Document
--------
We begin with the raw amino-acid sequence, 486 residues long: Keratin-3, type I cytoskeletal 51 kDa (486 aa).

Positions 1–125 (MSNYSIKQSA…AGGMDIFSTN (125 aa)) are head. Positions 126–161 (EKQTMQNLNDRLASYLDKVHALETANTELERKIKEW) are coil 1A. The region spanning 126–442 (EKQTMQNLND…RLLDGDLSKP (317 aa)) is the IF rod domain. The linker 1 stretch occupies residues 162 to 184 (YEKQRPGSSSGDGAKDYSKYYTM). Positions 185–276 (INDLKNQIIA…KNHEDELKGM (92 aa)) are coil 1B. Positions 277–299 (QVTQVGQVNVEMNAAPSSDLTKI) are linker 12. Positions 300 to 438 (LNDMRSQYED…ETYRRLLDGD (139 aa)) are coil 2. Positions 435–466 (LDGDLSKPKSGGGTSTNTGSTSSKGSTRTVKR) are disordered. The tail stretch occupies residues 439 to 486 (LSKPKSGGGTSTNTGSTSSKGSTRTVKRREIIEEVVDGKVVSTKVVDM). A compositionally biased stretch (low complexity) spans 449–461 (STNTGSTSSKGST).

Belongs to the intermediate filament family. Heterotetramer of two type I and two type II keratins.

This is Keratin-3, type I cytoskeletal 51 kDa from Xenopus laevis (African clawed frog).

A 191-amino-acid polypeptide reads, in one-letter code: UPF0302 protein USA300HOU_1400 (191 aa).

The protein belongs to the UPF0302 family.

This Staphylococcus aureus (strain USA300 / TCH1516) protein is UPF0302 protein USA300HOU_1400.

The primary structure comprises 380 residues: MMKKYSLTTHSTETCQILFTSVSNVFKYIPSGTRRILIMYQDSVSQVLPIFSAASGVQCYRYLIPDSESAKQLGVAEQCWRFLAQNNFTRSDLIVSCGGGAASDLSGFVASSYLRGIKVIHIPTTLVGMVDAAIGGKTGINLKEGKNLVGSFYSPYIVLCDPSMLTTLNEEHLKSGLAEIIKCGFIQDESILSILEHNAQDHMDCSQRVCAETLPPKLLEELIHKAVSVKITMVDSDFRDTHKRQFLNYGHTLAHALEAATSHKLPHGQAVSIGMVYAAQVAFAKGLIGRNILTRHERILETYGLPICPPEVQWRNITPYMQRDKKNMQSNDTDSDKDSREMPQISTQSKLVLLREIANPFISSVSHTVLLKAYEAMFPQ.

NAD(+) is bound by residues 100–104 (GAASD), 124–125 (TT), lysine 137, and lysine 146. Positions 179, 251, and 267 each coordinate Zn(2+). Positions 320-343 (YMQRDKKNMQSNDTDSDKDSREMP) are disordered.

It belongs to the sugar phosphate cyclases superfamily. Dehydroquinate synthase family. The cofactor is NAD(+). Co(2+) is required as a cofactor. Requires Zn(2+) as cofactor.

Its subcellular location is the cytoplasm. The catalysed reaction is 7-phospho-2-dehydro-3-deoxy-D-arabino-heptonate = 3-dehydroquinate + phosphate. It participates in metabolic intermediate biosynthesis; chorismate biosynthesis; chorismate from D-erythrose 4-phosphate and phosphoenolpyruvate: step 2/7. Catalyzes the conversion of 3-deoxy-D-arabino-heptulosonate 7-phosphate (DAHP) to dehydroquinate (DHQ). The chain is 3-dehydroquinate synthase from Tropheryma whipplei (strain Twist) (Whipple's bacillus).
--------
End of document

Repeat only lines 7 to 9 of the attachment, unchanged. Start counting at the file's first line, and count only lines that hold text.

This Staphylococcus aureus (strain USA300 / TCH1516) protein is UPF0302 protein USA300HOU_1400.

The primary structure comprises 380 residues: MMKKYSLTTHSTETCQILFTSVSNVFKYIPSGTRRILIMYQDSVSQVLPIFSAASGVQCYRYLIPDSESAKQLGVAEQCWRFLAQNNFTRSDLIVSCGGGAASDLSGFVASSYLRGIKVIHIPTTLVGMVDAAIGGKTGINLKEGKNLVGSFYSPYIVLCDPSMLTTLNEEHLKSGLAEIIKCGFIQDESILSILEHNAQDHMDCSQRVCAETLPPKLLEELIHKAVSVKITMVDSDFRDTHKRQFLNYGHTLAHALEAATSHKLPHGQAVSIGMVYAAQVAFAKGLIGRNILTRHERILETYGLPICPPEVQWRNITPYMQRDKKNMQSNDTDSDKDSREMPQISTQSKLVLLREIANPFISSVSHTVLLKAYEAMFPQ.

NAD(+) is bound by residues 100–104 (GAASD), 124–125 (TT), lysine 137, and lysine 146. Positions 179, 251, and 267 each coordinate Zn(2+). Positions 320-343 (YMQRDKKNMQSNDTDSDKDSREMP) are disordered.